The Ir.Cr was found to cause relaxation of both carbachol (1 μM)- and K+(80 mM)- induced contractions in isolated rabbit tracheal preparations and such non-specific relaxant effect is likely to be mediated through Ca+2 channel blockade  .
Moreover, Ir.Cr exerted relaxant effect on application to isolated rabbit aortic preparations and also relaxed phenylephrine- and K+ (80 mM)-induced contractions. The isolated rabbit aortic preparation has been used to elaborate mechanism of calcium channel blocking activity [25, 26] as K+ (80 mM)-induced contractions are mediated through activation of Ca+2 channels as well as release of Ca+2 from endoplasmic reticulum, whereas mechanism underlying the phenylephrine-induced contractions is through the activation of α-adrenergic receptors and subsequent Ca+2 influx through the receptor mediated Ca+2 channels. The Ir.Cr was able to relax both phenylephrine- and K+ (80 mM)-induced contractions likely to mediate through Ca+2 channel blockade. The presence of alkaloids and saponins as the plant constituents, may explain the gut stimulant actions of the plant extract as these are believed to possess gut stimulatory properties.
Antiemetic activity was performed at doses (50 mg/kg, 100 mg/kg, 150 mg/kg, 200 mg/kg). 150 mg/kg was observed to be more potent antiemetic dose. Analgesic activity was performed at doses (100 mg/kg, 200 mg/kg, 300 mg/kg). 200 mg/kg showed effective analgesia. Antipyretic activity was performed at doses (50 mg/kg, 80 mg/kg, 10 mg/kg). 80 mg/kg of the crude extract was potent antipyretic. In these activities dose higher than the potent dose was found to be toxic. Antioxidant activity was performed in vitro. It was not tested in vivo.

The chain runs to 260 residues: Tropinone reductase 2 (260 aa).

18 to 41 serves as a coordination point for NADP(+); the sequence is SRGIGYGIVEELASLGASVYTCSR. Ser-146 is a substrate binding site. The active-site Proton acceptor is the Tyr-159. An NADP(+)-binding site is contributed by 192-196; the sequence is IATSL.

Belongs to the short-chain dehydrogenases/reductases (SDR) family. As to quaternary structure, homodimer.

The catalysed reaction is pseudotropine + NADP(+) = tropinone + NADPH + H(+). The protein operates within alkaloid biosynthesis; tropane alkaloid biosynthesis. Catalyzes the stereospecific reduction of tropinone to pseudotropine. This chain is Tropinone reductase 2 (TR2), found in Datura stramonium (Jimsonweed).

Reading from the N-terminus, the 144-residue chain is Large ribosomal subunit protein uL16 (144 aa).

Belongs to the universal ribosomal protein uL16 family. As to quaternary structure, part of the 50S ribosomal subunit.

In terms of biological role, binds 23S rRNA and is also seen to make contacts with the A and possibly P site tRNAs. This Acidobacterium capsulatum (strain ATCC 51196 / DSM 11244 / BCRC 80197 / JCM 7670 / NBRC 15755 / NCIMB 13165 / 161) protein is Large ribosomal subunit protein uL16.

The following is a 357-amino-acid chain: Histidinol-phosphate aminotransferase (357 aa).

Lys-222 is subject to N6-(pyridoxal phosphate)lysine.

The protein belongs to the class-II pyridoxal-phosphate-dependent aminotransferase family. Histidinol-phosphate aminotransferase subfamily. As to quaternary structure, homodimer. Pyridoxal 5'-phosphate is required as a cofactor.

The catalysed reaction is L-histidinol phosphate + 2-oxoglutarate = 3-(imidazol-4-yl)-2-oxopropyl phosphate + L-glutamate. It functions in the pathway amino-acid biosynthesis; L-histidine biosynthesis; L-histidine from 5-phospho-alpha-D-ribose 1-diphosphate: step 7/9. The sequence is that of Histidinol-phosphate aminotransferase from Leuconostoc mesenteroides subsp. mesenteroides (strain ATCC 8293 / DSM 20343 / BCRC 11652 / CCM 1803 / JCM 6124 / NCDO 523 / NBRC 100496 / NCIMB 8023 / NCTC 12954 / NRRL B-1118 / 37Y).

The antioxidant potential of Ir.Cr was explored through in vitro studies. The free radical formation and reactive oxygen and nitrogen species are involved in various ailments including cancer, arthritis, heart diseases, immune defects and neurodegenerative disorders including aging process. Hence, use of Ir.Cr may play a role in amelioration of disease process of above mentioned diseases due to itsantioxidant activity.
Moreover, Ir.Cr was found to be a good inhibitor of acetylcholinestrase and butyrylcholinesterase and both enzymes play a significant role in modulation of activity level through increase in acetylcholine levels at synaptic clefts. Several agents capable to inhibit acetycholinesterase are valuable for the management of disease conditions like myasthenia gravis, characterized by increased muscle weakness and intense fatigue [54–56]. Similarly, acetycholinesterase inhibitors have also been used in Alzheimer’s disease, in which the cholinergic impairment caused dementia and other nervous problems . Few other plants have been reported to share this capability to inhibit acetylcholinesterase and have shown therapeutic potential against the Myasthenia gravis and Alzheimer’s disease, e.g., Salvia lavandulaefolia[58, 59] and Salvia chionthana.